I'm currently reading the book "7: An Experimental Mutiny Against Excess", by Jen Hatmaker and I've joined this blog read-a-long by Marla Taviano to discuss each chapter on Tuesday's. Here is a bit of background on the book (from Amazon):
"7 is the true story of how Jen (along with her husband and her children to varying degrees) took seven months, identified seven areas of excess, and made seven simple choices to fight back against the modern-day diseases of greed, materialism, and overindulgence."
Food. Clothes. Spending. Media. Possessions. Waste. Stress. They would spend thirty days on each topic, boiling it down to the number seven. Only eat seven foods, wear seven articles of clothing, and spend money in seven places. Eliminate use of seven media types, give away seven things each day for one month, adopt seven green habits, and observe “seven sacred pauses.”
Chapter 3 - Possessions
I have the same problem as the author, filling my home with needless stuff, only 90% of ours is "found".
- Coffee Table - found side of road in Pittsburgh 1997
- Porch Table and chairs - given to us by coffee shop I worked at in 1996 after they remodeled
- TV Stand - was found next to dumpster last year and remodeled by husband during one of my trips to Asia
- Dining Table - another dumpster find, also remodeled
- All kids furniture - gifts
This chapter about possessions didn't convict me in terms of buying too much, it was more about hording too much stuff.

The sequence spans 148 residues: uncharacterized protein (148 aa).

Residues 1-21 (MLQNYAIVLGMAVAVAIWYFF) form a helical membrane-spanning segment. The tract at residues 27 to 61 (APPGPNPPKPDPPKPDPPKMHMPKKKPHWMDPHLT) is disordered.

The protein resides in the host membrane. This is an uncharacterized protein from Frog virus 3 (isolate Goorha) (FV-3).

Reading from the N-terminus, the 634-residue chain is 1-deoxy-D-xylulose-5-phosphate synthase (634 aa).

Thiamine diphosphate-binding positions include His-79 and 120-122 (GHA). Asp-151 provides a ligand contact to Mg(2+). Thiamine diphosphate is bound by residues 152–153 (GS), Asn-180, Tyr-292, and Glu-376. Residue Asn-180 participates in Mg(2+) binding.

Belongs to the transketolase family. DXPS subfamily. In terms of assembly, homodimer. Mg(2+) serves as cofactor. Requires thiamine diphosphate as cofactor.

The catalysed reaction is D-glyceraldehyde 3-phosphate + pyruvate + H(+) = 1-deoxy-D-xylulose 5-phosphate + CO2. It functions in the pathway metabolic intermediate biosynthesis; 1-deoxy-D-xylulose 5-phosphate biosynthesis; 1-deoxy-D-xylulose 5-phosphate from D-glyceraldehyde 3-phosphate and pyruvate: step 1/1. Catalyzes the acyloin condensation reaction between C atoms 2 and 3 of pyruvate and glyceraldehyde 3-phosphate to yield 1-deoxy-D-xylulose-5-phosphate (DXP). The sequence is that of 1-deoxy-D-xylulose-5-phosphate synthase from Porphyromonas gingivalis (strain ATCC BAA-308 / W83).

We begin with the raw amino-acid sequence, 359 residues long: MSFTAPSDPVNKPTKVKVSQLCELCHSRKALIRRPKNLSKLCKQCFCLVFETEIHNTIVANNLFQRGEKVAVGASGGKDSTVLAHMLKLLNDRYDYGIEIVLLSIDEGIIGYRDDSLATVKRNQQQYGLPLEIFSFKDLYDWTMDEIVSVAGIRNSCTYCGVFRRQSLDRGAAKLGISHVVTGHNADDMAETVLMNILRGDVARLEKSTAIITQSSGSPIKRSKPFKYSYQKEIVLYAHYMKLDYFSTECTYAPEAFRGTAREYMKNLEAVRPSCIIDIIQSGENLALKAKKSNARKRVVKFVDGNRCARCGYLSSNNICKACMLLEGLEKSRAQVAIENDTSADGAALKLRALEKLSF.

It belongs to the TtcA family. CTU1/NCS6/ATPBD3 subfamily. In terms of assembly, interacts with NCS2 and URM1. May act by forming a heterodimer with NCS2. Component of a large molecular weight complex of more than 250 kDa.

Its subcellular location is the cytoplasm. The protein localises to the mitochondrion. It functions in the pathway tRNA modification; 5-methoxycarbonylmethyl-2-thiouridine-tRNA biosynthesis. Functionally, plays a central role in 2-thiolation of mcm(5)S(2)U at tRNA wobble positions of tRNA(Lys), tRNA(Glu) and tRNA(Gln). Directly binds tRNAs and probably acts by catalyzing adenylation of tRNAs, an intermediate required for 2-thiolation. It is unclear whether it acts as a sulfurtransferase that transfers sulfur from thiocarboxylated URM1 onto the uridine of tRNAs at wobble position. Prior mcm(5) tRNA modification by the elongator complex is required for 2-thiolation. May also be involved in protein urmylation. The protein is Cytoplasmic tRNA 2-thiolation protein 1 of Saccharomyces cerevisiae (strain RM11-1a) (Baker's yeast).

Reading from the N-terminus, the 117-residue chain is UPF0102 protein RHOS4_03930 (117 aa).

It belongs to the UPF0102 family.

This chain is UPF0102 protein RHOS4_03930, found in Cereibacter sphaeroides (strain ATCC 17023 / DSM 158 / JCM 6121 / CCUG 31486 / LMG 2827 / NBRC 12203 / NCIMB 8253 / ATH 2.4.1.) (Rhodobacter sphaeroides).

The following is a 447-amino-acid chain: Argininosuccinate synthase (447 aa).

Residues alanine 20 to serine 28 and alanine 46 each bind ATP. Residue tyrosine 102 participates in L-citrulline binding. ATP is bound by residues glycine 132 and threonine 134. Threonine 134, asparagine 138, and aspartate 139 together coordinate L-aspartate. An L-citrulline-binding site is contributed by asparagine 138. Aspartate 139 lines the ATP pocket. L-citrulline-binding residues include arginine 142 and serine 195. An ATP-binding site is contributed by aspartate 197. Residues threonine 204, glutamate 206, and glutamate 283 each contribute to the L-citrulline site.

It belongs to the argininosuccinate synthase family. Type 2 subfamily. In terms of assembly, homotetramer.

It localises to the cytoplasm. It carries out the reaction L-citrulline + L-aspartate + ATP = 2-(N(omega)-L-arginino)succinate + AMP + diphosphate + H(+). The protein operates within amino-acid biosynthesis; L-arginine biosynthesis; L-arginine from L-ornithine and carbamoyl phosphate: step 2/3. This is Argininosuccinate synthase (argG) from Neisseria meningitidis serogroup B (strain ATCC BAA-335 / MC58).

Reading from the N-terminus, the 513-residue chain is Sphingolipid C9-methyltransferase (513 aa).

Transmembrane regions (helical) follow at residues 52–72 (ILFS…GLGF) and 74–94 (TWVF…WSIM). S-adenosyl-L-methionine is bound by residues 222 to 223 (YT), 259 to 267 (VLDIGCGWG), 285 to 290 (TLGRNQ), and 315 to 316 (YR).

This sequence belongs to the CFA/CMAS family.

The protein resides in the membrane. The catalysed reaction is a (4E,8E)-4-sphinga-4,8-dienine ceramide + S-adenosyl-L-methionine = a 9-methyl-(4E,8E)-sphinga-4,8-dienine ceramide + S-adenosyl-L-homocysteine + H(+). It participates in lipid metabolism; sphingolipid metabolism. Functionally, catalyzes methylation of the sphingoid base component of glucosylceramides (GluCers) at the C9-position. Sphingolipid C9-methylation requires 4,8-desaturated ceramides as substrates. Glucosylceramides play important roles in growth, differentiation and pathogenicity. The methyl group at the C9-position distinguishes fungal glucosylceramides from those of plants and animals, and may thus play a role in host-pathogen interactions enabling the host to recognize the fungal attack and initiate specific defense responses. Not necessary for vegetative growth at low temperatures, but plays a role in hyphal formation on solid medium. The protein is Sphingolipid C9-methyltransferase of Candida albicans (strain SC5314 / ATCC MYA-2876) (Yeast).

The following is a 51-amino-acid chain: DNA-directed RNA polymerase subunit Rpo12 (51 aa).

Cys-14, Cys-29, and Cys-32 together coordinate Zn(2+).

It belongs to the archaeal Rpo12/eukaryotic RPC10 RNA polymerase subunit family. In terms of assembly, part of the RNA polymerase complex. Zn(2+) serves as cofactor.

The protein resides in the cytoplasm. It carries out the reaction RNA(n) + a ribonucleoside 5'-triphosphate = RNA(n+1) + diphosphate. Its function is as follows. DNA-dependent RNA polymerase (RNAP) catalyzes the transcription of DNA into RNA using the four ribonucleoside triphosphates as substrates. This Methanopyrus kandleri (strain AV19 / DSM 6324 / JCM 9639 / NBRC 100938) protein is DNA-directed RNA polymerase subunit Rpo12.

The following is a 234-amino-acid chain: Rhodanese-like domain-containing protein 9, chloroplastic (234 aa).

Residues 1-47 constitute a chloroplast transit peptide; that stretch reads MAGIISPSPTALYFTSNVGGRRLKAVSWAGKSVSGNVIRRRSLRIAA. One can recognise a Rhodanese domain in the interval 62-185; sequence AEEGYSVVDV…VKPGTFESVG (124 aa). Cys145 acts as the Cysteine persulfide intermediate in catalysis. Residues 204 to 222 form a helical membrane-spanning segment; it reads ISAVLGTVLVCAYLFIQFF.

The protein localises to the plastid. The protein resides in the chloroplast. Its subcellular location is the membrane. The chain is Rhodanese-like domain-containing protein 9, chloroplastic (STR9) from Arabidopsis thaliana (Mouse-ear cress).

We live in a hurricane zone - south Florida coastal living and we can't even get one car into our garage because it's so full. Every year I beg and plead with husband to let go of some of our stuff so we can get the car into the garage and we just can't seem to part with all our stuff. What if we need those art supplies from 1996? We can't throw away perfectly good gardening and fish tank supplies! We have books in boxes that we don't have room for in the main house so they sit, waiting for a bigger house to be displayed. I find myself exasperated with all this stuff.
I may not have gorgeous bags to donate like the author did, but I'm quite sure some of this stuff could go to someone more in need. For example, my husband can fix bikes, maybe he can fix up the bikes he's collected from the trash and donate them to the neighborhood kids? I'm sure we can always find more bikes later when our kids are the right height.
So are on a mission to clean and purge until we reach a reasonable level of stuff.